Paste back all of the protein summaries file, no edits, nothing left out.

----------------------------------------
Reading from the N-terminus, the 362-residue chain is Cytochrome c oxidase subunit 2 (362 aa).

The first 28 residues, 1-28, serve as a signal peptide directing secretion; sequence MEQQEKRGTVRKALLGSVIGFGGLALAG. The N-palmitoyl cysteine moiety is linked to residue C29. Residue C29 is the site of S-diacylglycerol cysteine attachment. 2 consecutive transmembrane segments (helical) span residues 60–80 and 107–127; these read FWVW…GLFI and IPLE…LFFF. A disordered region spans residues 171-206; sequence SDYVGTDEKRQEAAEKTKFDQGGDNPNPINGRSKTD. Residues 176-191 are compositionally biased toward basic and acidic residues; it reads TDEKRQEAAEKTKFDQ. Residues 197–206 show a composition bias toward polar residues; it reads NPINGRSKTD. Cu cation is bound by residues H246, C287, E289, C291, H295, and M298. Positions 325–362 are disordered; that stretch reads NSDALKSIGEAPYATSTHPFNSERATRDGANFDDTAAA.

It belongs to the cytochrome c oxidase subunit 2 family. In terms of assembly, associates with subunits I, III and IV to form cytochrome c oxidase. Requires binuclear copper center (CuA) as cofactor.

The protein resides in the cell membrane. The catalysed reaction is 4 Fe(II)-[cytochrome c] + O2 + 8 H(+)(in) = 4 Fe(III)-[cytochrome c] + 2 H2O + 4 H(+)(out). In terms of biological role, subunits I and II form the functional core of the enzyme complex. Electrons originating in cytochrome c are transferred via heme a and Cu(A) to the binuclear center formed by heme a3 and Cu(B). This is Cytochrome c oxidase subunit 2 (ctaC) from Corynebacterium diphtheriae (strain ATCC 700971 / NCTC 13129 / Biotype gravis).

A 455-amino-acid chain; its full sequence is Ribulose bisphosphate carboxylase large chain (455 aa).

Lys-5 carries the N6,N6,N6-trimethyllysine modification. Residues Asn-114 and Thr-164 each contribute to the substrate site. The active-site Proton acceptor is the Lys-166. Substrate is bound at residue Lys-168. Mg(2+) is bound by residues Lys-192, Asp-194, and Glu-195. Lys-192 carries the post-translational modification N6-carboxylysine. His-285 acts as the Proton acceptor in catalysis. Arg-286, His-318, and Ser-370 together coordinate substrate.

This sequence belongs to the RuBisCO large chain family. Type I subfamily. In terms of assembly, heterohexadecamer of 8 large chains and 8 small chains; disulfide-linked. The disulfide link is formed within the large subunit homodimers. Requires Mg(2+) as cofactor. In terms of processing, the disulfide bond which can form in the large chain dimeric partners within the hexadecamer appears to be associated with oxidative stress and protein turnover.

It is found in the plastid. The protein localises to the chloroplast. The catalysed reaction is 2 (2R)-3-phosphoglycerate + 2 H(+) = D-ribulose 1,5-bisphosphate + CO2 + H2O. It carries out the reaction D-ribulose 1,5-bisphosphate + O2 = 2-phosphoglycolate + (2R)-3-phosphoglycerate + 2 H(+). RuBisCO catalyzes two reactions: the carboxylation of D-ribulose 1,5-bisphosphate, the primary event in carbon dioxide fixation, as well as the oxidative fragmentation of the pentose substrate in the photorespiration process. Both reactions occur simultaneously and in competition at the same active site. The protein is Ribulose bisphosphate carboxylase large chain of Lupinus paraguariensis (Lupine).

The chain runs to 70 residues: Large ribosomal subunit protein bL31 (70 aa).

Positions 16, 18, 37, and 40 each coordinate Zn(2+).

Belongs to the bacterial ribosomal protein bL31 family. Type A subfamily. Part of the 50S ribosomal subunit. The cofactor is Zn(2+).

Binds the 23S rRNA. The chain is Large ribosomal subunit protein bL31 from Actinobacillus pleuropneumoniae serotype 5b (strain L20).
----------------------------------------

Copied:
Reading from the N-terminus, the 362-residue chain is Cytochrome c oxidase subunit 2 (362 aa).

The first 28 residues, 1-28, serve as a signal peptide directing secretion; sequence MEQQEKRGTVRKALLGSVIGFGGLALAG. The N-palmitoyl cysteine moiety is linked to residue C29. Residue C29 is the site of S-diacylglycerol cysteine attachment. 2 consecutive transmembrane segments (helical) span residues 60–80 and 107–127; these read FWVW…GLFI and IPLE…LFFF. A disordered region spans residues 171-206; sequence SDYVGTDEKRQEAAEKTKFDQGGDNPNPINGRSKTD. Residues 176-191 are compositionally biased toward basic and acidic residues; it reads TDEKRQEAAEKTKFDQ. Residues 197–206 show a composition bias toward polar residues; it reads NPINGRSKTD. Cu cation is bound by residues H246, C287, E289, C291, H295, and M298. Positions 325–362 are disordered; that stretch reads NSDALKSIGEAPYATSTHPFNSERATRDGANFDDTAAA.

It belongs to the cytochrome c oxidase subunit 2 family. In terms of assembly, associates with subunits I, III and IV to form cytochrome c oxidase. Requires binuclear copper center (CuA) as cofactor.

The protein resides in the cell membrane. The catalysed reaction is 4 Fe(II)-[cytochrome c] + O2 + 8 H(+)(in) = 4 Fe(III)-[cytochrome c] + 2 H2O + 4 H(+)(out). In terms of biological role, subunits I and II form the functional core of the enzyme complex. Electrons originating in cytochrome c are transferred via heme a and Cu(A) to the binuclear center formed by heme a3 and Cu(B). This is Cytochrome c oxidase subunit 2 (ctaC) from Corynebacterium diphtheriae (strain ATCC 700971 / NCTC 13129 / Biotype gravis).

A 455-amino-acid chain; its full sequence is Ribulose bisphosphate carboxylase large chain (455 aa).

Lys-5 carries the N6,N6,N6-trimethyllysine modification. Residues Asn-114 and Thr-164 each contribute to the substrate site. The active-site Proton acceptor is the Lys-166. Substrate is bound at residue Lys-168. Mg(2+) is bound by residues Lys-192, Asp-194, and Glu-195. Lys-192 carries the post-translational modification N6-carboxylysine. His-285 acts as the Proton acceptor in catalysis. Arg-286, His-318, and Ser-370 together coordinate substrate.

This sequence belongs to the RuBisCO large chain family. Type I subfamily. In terms of assembly, heterohexadecamer of 8 large chains and 8 small chains; disulfide-linked. The disulfide link is formed within the large subunit homodimers. Requires Mg(2+) as cofactor. In terms of processing, the disulfide bond which can form in the large chain dimeric partners within the hexadecamer appears to be associated with oxidative stress and protein turnover.

It is found in the plastid. The protein localises to the chloroplast. The catalysed reaction is 2 (2R)-3-phosphoglycerate + 2 H(+) = D-ribulose 1,5-bisphosphate + CO2 + H2O. It carries out the reaction D-ribulose 1,5-bisphosphate + O2 = 2-phosphoglycolate + (2R)-3-phosphoglycerate + 2 H(+). RuBisCO catalyzes two reactions: the carboxylation of D-ribulose 1,5-bisphosphate, the primary event in carbon dioxide fixation, as well as the oxidative fragmentation of the pentose substrate in the photorespiration process. Both reactions occur simultaneously and in competition at the same active site. The protein is Ribulose bisphosphate carboxylase large chain of Lupinus paraguariensis (Lupine).

The chain runs to 70 residues: Large ribosomal subunit protein bL31 (70 aa).

Positions 16, 18, 37, and 40 each coordinate Zn(2+).

Belongs to the bacterial ribosomal protein bL31 family. Type A subfamily. Part of the 50S ribosomal subunit. The cofactor is Zn(2+).

Binds the 23S rRNA. The chain is Large ribosomal subunit protein bL31 from Actinobacillus pleuropneumoniae serotype 5b (strain L20).